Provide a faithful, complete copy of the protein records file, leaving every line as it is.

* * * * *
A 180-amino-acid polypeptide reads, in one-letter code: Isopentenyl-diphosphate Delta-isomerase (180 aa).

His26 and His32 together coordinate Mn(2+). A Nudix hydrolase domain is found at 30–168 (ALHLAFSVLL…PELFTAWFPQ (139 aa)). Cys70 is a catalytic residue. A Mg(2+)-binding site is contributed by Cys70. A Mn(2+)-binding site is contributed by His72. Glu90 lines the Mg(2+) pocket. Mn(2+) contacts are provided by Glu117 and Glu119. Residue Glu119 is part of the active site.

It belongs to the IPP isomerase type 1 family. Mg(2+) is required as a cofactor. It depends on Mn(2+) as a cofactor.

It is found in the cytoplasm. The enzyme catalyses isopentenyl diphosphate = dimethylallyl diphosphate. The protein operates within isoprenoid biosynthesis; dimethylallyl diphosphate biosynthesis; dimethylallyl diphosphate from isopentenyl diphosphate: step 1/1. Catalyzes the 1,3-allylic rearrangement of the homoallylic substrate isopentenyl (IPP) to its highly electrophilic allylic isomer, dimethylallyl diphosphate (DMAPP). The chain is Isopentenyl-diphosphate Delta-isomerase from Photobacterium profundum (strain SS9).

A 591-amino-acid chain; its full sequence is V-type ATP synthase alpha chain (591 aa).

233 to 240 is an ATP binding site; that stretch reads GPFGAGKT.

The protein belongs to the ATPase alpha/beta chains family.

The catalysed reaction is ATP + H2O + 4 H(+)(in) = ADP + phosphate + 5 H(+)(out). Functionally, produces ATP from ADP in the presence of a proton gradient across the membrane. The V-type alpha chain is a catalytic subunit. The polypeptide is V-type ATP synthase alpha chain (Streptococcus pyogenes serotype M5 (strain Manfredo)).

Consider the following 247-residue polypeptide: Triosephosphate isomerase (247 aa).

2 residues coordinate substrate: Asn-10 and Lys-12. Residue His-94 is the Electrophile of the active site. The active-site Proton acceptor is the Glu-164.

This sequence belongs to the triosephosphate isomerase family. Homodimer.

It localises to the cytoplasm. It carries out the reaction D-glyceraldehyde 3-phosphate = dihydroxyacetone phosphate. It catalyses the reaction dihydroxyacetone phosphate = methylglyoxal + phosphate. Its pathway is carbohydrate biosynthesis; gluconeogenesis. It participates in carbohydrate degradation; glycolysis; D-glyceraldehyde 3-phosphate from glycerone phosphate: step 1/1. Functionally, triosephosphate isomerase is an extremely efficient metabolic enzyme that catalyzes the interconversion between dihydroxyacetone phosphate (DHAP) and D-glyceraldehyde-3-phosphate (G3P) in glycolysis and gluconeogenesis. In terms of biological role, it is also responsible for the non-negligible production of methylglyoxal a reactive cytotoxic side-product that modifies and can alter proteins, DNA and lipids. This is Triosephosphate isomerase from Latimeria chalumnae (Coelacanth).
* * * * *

A 180-amino-acid polypeptide reads, in one-letter code: Isopentenyl-diphosphate Delta-isomerase (180 aa).

His26 and His32 together coordinate Mn(2+). A Nudix hydrolase domain is found at 30–168 (ALHLAFSVLL…PELFTAWFPQ (139 aa)). Cys70 is a catalytic residue. A Mg(2+)-binding site is contributed by Cys70. A Mn(2+)-binding site is contributed by His72. Glu90 lines the Mg(2+) pocket. Mn(2+) contacts are provided by Glu117 and Glu119. Residue Glu119 is part of the active site.

It belongs to the IPP isomerase type 1 family. Mg(2+) is required as a cofactor. It depends on Mn(2+) as a cofactor.

It is found in the cytoplasm. The enzyme catalyses isopentenyl diphosphate = dimethylallyl diphosphate. The protein operates within isoprenoid biosynthesis; dimethylallyl diphosphate biosynthesis; dimethylallyl diphosphate from isopentenyl diphosphate: step 1/1. Catalyzes the 1,3-allylic rearrangement of the homoallylic substrate isopentenyl (IPP) to its highly electrophilic allylic isomer, dimethylallyl diphosphate (DMAPP). The chain is Isopentenyl-diphosphate Delta-isomerase from Photobacterium profundum (strain SS9).

A 591-amino-acid chain; its full sequence is V-type ATP synthase alpha chain (591 aa).

233 to 240 is an ATP binding site; that stretch reads GPFGAGKT.

The protein belongs to the ATPase alpha/beta chains family.

The catalysed reaction is ATP + H2O + 4 H(+)(in) = ADP + phosphate + 5 H(+)(out). Functionally, produces ATP from ADP in the presence of a proton gradient across the membrane. The V-type alpha chain is a catalytic subunit. The polypeptide is V-type ATP synthase alpha chain (Streptococcus pyogenes serotype M5 (strain Manfredo)).

Consider the following 247-residue polypeptide: Triosephosphate isomerase (247 aa).

2 residues coordinate substrate: Asn-10 and Lys-12. Residue His-94 is the Electrophile of the active site. The active-site Proton acceptor is the Glu-164.

This sequence belongs to the triosephosphate isomerase family. Homodimer.

It localises to the cytoplasm. It carries out the reaction D-glyceraldehyde 3-phosphate = dihydroxyacetone phosphate. It catalyses the reaction dihydroxyacetone phosphate = methylglyoxal + phosphate. Its pathway is carbohydrate biosynthesis; gluconeogenesis. It participates in carbohydrate degradation; glycolysis; D-glyceraldehyde 3-phosphate from glycerone phosphate: step 1/1. Functionally, triosephosphate isomerase is an extremely efficient metabolic enzyme that catalyzes the interconversion between dihydroxyacetone phosphate (DHAP) and D-glyceraldehyde-3-phosphate (G3P) in glycolysis and gluconeogenesis. In terms of biological role, it is also responsible for the non-negligible production of methylglyoxal a reactive cytotoxic side-product that modifies and can alter proteins, DNA and lipids. This is Triosephosphate isomerase from Latimeria chalumnae (Coelacanth).